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Bulletproof json.dump?


On 2020-07-06, Frank Millman wrote:

> On 2020-07-06 2:06 PM, Jon Ribbens via Python-list wrote:
>> On 2020-07-06, Chris Angelico <rosuav at gmail.com> wrote:
>>> On Mon, Jul 6, 2020 at 8:36 PM Adam Funk <a24061 at ducksburg.com> wrote:
>>>> Is there a "bulletproof" version of json.dump somewhere that will
>>>> convert bytes to str, any other iterables to list, etc., so you can
>>>> just get your data into a file & keep working?
>>>
>>> That's the PHP definition of "bulletproof" - whatever happens, no
>>> matter how bad, just keep right on going.
>> 
>> While I agree entirely with your point, there is however perhaps room
>> for a bit more helpfulness from the json module. There is no sensible
>> reason I can think of that it refuses to serialize sets, for example.
>> Going a bit further and, for example, automatically calling isoformat()
>> on date/time/datetime objects would perhaps be a bit more controversial,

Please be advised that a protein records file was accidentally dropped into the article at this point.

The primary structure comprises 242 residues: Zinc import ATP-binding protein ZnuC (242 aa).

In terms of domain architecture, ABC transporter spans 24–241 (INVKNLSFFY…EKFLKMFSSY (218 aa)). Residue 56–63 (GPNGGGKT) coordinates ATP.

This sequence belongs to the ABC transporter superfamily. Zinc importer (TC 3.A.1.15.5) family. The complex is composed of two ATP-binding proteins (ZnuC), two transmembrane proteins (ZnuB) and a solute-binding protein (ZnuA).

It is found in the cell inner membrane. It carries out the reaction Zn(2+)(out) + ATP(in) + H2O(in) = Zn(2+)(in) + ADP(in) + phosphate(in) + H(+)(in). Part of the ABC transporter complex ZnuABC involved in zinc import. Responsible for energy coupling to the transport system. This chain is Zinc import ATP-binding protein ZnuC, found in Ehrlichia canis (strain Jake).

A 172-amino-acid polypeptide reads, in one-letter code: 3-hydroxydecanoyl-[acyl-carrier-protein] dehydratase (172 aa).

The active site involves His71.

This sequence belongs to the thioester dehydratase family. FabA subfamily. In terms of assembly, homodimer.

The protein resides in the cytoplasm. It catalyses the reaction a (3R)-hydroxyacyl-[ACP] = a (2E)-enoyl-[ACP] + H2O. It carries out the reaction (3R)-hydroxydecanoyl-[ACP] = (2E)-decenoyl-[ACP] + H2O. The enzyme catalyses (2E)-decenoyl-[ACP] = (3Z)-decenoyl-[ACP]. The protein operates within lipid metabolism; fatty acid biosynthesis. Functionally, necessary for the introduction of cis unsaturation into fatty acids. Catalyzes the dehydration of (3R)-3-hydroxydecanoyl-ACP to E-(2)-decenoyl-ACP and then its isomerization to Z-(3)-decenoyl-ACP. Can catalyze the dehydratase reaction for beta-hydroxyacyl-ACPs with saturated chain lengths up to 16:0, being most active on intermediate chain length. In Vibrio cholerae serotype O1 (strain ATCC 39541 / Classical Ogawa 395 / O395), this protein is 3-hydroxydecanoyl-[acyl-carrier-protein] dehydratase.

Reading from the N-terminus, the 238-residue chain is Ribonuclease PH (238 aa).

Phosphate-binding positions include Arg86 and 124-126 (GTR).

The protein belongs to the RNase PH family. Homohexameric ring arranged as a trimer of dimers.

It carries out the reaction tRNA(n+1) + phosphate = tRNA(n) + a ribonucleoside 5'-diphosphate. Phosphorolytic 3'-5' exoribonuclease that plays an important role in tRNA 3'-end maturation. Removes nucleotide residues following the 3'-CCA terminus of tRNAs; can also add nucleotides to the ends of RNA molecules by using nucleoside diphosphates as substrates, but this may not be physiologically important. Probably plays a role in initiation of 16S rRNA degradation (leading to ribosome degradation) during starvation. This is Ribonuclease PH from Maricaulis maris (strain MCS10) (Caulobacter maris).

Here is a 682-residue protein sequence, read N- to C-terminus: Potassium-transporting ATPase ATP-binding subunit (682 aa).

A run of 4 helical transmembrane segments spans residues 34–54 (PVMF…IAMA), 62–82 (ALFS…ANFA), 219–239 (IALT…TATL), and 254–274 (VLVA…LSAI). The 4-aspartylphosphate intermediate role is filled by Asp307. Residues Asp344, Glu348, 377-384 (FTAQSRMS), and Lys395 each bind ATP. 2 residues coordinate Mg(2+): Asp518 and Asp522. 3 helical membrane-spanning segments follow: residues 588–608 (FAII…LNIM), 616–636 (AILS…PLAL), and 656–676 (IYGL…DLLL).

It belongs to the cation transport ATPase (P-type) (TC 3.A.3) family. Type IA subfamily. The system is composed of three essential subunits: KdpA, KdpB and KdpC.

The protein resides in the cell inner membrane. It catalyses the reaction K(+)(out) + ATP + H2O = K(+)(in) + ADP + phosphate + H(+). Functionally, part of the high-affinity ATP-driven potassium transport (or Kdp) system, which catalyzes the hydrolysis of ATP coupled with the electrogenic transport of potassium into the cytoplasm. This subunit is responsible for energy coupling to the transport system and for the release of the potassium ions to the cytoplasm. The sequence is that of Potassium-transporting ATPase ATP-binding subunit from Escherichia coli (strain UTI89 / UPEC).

>> but would frequently be useful, and there's no obvious downside that
>> occurs to me.
>> 
>
> I may be missing something, but that would cause a downside for me.
>
> I store Python lists and dicts in a database by calling dumps() when 
> saving them to the database and loads() when retrieving them.
>
> If a date was 'dumped' using isoformat(), then on retrieval I would not 
> know whether it was originally a string, which must remain as is, or was 
> originally a date object, which must be converted back to a date object.
>
> There is no perfect answer, but my solution works fairly well. When 
> dumping, I use 'default=repr'. This means that dates get dumped as 
> 'datetime.date(2020, 7, 6)'. I look for that pattern on retrieval to 
> detect that it is actually a date object.
>
> I use the same trick for Decimal objects.
>
> Maybe the OP could do something similar.

Aha, I think the default=repr option is probably just what I need;
maybe (at least in the testing stages) something like this:

try:
    with open(output_file, 'w') as f:
        json.dump(f)
except TypeError:
    print('unexpected item in the bagging area!')
    with open(output_file, 'w') as f:
        json.dump(f, default=repr)

and then I'd know when I need to go digging through the output for
bytes, sets, etc., but at least I'd have the output to examine.


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We always had a ball on Mars